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NIHR Health Technology Assessment programme: Executive Summaries. Southampton (UK): NIHR Journals Library; 2003-.

NIHR Health Technology Assessment programme: Executive Summaries.

A systematic review of the effectiveness of adalimumab, etanercept and infliximab for the treatment of rheumatoid arthritis in adults and an economic evaluation of their cost-effectiveness

Y-F Chen, P Jobanputra, P Barton, S Jowett, S Bryan, W Clark, A Fry-Smith, and A Burls.

Author Information

Y-F Chen,1 P Jobanputra,2 P Barton,3 S Jowett,3 S Bryan,3 W Clark,1 A Fry-Smith,1 and A Burls1,*.

1 West Midlands Health Technology Assessment Collaboration (WMHTAC), Department of Public Health and Epidemiology, University of Birmingham, UK
2 Department of Rheumatology, Selly Oak Hospital, University Hospitals Birmingham NHS Trust, Birmingham, UK
3 Health Economics Facility, Health Services Management Centre, University of Birmingham, UK
* Corresponding author

Published: 2006.


Rheumatoid arthritis (RA) is a chronic illness characterised by inflammation of the synovial tissue in joints, which can lead to joint destruction. Treatment aims to control pain and inflammation, reduce joint damage and disability, and maintain or improve physical function and quality of life.

Description of technology

Drugs that inhibit joint destruction are known as disease-modifying antirheumatic drugs (DMARDs). There are around eight DMARDs, which are not biologics, in common use in the UK. These drugs are not always effective, may lose effectiveness with time or may cause adverse effects. Alternative DMARDs are therefore needed and tumour necrosis factor (TNF) inhibitors are one class of new agents that has been developed.

Tumour necrosis factor-α (TNF--α) is a cytokine that plays an important role in joint inflammation. TNF inhibitors have been designed to inhibit its actions. Three are currently licensed for use in the UK:

Current recommendations and service provision

National Institute for Health and Clinical Excellence (NICE) 2002 guidance for the use of TNF inhibitors recommended that:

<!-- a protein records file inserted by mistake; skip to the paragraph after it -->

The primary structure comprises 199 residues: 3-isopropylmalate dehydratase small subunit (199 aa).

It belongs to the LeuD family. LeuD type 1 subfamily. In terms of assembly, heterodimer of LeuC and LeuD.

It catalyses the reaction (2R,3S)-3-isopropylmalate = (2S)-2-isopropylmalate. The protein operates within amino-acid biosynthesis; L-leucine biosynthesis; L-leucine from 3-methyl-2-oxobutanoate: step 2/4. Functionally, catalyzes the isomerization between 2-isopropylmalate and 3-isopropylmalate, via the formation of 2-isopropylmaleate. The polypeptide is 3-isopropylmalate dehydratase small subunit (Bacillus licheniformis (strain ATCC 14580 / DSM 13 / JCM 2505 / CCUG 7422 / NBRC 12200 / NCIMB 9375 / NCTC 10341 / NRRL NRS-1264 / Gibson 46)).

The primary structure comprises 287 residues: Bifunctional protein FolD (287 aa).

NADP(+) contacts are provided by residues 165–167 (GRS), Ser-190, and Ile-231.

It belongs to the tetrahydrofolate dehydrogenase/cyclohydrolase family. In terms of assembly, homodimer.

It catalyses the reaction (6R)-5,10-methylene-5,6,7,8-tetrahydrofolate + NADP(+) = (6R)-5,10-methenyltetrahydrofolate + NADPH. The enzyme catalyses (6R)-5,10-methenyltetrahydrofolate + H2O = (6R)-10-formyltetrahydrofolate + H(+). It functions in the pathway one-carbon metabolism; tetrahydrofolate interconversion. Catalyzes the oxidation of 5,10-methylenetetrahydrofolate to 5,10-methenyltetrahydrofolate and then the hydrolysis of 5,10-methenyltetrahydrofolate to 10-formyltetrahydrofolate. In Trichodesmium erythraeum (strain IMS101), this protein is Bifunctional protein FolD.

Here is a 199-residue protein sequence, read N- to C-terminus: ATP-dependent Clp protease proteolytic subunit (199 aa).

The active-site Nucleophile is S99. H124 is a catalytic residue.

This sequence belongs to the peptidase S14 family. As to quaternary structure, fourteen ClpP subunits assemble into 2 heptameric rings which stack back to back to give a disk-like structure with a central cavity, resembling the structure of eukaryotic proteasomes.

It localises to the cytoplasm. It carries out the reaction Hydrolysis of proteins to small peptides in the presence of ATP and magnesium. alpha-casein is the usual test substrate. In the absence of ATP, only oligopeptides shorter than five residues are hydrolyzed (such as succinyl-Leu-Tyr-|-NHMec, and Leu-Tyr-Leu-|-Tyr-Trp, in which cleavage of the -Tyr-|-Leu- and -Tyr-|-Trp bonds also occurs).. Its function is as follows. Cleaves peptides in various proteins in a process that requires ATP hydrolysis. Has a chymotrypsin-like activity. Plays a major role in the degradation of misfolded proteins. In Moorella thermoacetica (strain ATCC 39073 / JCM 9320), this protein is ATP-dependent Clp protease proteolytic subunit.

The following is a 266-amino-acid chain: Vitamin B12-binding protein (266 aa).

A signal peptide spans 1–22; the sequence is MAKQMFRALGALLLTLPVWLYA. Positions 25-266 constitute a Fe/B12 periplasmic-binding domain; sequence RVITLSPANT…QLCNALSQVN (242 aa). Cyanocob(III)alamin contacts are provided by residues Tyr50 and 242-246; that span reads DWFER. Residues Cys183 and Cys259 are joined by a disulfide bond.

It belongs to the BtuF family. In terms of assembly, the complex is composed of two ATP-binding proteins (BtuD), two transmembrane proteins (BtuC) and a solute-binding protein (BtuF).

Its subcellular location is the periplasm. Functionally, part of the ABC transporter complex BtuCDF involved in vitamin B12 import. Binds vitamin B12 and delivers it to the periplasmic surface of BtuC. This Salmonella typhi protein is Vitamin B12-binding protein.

• etanercept and infliximab be used in patients with clinically active disease that has not responded adequately to at least two DMARDs including methotrexate (unless contraindicated)
  • details of patients and their treatment should be recorded in a registry.

There is variable implementation of the guidance, with limited access to these agents in some areas. Where used, these drugs have tended to be used after people have failed two or more DMARDs (as recommended), but they are also being used sequentially, after patients fail on a TNF inhibitor (not recommended). There are currently around 10,000 patients (about 2% of the RA population) on these drugs in the UK, with an estimated annual cost to the NHS of around £100 million. These figures are rising.

Since 2002 more evidence has become available and a new agent, adalimumab, has been licensed for use in the UK. In addition, all three agents have been licensed for use in early disease.

Objective to the report

This report reviews the clinical and cost-effectiveness of adalimumab, etanercept and infliximab when used in the treatment of RA in adults.


Systematic reviews of the literature on effectiveness and cost-effectiveness were undertaken. A wide range of databases was searched and information sought from researchers and industry. Industry submissions to NICE were reviewed. Meta-analyses of effectiveness data were undertaken for each agent.

The Birmingham Rheumatoid Arthritis Model (BRAM), a simulation model, was further developed and used to produce an incremental cost-effectiveness analysis.


Number and quality of studies